Marisa Costa + Makie @ Mad Max Premiere
A Film Review by Marisa Costa
Women Are Mad Too.
In some small way I’ve always thought that there were two kinds of films: action films, and all the others; Action films are loud, fast, and more about spectacle than story-telling. Obviously there are some great action films that tell incredible stories, but there is something about gender roles and the way we are prescribed them that creates this ludicrous divide between male and female tastes: men are supposed to like action, and women are supposed to like romance, or something. The fact is, women enjoy a good action film just as much as men; I’m always in awe of the stunts, the explosions, all the coordination and elements of surprise that happen in a good chase or fight scene. And in Mad Max: Fury Road the entire film is one long action sequence; out of the film’s 120 minutes, the camera seemed to hold stationary and zoom in on characters having a conversation for perhaps only 15 of them. Whenever this happened, I held my breath because, like the characters in the world that director George Miller created, you don’t know how long the quiet will last. And in true George Miller fashion, the effect created is that from the moment we open on an endless desert landscape with Max ripping the head off a lizard with his teeth, we are catapulted into an apocalyptic world of “kill or be killed,” regardless of whether you are a man or a woman.
Its unclear to me if this is sequel or a re-boot, but I don’t care. I always thought the strength of a film in any part of a trilogy or series is that you can watch the films out of order, or singularly and still know and care about the character’s in their world regardless of knowing the history. The film did exactly that; the set design, the costumes, and all of the action sequences (which as I said, make up the entire film) were nothing short of magical. Everything was created with such specificity, and not a dollar of the film’s budget was wasted. The other thing that truly amazed me was the script, which wasted no screen time and included absolutely no expository dialogue, and yet the story remained clear. Even our title hero played by Tom Hardy, who has the least screen time and the least amount of dialogue, is a fully-realized hero. We don’t learn much about Max and only get hints as to why he’s “Mad,” and yet we care. Hardy, an actor who can tell a whole story through a grunt, is a very different Max than the original played by a young Mel Gibson, but is equally as well-cast. His storyline in Fury Road, like the actor himself, is a slow burn where we are left feeling totally satisfied but still somehow, really wanting to know more.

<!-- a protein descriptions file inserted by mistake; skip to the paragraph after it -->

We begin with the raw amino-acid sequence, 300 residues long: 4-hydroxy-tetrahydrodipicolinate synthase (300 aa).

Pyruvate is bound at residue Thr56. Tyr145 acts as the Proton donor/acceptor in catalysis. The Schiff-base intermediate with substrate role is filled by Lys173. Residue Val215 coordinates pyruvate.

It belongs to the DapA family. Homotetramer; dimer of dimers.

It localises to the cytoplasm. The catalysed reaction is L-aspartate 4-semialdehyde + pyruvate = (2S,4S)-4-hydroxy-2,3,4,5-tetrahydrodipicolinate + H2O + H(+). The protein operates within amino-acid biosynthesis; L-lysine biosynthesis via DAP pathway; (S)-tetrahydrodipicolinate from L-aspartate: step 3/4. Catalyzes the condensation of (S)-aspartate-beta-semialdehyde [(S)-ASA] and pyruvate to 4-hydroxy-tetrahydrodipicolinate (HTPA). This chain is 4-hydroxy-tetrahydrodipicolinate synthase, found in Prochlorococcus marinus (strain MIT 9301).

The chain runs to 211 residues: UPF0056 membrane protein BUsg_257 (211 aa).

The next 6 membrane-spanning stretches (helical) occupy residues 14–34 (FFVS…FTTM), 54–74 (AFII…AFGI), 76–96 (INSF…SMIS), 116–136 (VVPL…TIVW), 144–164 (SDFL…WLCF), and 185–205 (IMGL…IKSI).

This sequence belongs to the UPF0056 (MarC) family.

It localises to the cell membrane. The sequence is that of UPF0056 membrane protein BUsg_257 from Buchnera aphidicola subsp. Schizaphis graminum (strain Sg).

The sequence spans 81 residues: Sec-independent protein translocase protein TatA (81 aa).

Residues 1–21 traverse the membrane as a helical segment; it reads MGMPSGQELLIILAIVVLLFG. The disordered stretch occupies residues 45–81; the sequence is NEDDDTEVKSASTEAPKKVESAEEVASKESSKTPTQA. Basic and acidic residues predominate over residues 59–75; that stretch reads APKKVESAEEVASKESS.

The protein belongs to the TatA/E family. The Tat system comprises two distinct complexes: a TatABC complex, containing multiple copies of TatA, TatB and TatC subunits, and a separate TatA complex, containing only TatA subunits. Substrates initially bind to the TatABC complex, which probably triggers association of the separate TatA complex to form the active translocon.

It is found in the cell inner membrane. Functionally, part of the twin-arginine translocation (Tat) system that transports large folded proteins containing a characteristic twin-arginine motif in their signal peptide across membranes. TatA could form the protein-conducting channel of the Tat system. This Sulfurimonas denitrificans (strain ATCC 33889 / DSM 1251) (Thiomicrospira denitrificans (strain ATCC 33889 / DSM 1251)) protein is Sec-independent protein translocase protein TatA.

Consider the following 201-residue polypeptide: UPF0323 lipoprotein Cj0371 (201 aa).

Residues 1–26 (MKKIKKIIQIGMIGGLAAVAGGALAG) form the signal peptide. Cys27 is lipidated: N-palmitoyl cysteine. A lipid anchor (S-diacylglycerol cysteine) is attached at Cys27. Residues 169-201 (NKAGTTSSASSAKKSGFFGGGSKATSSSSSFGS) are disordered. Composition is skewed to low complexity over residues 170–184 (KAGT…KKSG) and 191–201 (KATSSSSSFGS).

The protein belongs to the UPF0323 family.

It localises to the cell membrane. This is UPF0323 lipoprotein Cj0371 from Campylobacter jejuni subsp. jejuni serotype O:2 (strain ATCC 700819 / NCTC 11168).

I’m excited to see where the next installment will go, because in this first one, the film really belongs to the women; steered by statuesque Charlize Theron with a buzz cut, a mechanical arm, and a stare more powerful than a gun. The film centers around Theron’s Imperator Furiousa as she helps a harem of women, destined to live as property, escape the clutches of tyranny in a futuristic version of the underground railroad. The women are powerful, unafraid, and prepared to be just as brutal as the men. The environment created is one of true gender equity; it doesn’t matter who is man or woman, it’s about surviving in a world where the dangers level all the rules and roles. Clearly this kind of film-making is incredibly important when there are people in the world who feel the way that Aaron Clarey, a blogger on the Return of Kings website, feels.
Apparently this article has created quite a stir around the film’s female presence and now so-called Men’s Rights Activists have called for a boycott of Mad Max: Fury Road, describing it as “feminist propaganda” and bemoaning “liberal Hollywood’s attempt to undermine traditional masculinity.” I’ll let you form your own opinion, but please do, check out the article and, above all else, go see the movie. The criticisms leveled at the film are as incredible as the film itself, though for drastically different reasons. Mad Max: Fury Road is topical; it’s a beautifully well-made film about revolution. It’s about a cause. As Theron describes it, “[It’s] about being a woman, and not trying to put women on a pedestal, but being surrounded by other women in a story that was just real.” Apologies to Mr. Clarey for such an offense. I guess … women are mad too.